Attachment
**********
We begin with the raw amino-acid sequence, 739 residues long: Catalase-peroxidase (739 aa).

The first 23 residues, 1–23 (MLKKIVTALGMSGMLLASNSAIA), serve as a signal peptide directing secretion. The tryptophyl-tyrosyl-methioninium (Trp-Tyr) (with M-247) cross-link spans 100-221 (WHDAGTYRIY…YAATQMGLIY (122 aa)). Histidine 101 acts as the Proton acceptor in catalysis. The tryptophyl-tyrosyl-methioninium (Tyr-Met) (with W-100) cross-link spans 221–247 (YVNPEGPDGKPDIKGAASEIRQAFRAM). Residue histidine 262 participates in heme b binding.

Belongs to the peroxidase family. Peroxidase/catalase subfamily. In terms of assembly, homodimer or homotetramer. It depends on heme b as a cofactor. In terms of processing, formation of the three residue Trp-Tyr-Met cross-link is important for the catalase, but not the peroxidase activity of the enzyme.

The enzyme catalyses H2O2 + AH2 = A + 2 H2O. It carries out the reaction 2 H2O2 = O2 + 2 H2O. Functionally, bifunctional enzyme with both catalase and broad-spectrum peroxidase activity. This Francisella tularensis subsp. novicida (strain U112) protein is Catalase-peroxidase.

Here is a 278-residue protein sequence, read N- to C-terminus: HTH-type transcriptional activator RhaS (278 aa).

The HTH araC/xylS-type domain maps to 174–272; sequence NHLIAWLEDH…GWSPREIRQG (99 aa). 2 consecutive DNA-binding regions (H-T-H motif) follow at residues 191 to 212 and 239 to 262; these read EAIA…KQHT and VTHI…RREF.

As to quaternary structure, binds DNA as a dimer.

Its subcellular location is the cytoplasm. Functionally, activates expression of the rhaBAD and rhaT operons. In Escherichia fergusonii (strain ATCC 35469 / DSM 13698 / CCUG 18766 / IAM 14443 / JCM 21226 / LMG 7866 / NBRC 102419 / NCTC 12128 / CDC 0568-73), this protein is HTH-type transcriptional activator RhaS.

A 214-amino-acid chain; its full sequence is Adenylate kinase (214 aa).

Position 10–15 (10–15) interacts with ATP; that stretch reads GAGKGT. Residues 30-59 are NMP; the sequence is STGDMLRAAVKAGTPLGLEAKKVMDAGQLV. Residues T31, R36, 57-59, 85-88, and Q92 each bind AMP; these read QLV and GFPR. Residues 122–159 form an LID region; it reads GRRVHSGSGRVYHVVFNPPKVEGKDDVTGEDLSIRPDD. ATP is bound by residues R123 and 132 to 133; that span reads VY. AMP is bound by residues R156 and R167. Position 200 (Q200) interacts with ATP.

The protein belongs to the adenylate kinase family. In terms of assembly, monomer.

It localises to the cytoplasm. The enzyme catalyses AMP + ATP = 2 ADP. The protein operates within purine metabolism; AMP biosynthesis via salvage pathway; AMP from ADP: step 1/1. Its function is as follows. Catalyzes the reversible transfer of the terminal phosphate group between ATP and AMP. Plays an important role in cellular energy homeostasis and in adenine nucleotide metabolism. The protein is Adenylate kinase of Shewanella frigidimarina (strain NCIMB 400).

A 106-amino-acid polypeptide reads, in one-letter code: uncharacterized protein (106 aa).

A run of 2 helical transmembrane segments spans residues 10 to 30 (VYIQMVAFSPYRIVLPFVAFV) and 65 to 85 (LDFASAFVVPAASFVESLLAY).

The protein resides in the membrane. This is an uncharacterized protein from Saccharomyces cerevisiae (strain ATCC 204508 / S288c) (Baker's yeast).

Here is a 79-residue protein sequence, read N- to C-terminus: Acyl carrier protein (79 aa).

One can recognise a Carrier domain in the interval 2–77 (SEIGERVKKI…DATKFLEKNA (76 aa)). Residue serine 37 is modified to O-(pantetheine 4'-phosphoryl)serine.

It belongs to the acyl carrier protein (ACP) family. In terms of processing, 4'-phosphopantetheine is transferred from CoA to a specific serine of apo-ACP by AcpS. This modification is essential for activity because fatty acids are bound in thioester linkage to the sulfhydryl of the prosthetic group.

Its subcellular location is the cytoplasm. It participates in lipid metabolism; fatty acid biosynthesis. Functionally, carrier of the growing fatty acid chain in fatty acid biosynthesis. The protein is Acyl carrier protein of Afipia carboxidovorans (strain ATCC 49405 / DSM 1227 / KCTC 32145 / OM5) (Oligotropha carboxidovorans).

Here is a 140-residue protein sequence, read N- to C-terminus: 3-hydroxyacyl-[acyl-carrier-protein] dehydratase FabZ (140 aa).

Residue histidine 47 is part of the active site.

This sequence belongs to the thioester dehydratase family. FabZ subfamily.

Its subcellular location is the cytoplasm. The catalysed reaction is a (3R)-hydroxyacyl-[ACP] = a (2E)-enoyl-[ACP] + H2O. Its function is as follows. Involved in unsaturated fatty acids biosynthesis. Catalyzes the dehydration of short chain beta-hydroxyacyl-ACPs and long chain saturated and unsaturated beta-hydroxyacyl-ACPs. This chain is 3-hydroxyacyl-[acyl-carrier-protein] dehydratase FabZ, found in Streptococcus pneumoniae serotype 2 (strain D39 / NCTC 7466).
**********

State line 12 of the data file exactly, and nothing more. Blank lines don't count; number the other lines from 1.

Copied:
It localises to the cytoplasm. The enzyme catalyses AMP + ATP = 2 ADP. The protein operates within purine metabolism; AMP biosynthesis via salvage pathway; AMP from ADP: step 1/1. Its function is as follows. Catalyzes the reversible transfer of the terminal phosphate group between ATP and AMP. Plays an important role in cellular energy homeostasis and in adenine nucleotide metabolism. The protein is Adenylate kinase of Shewanella frigidimarina (strain NCIMB 400).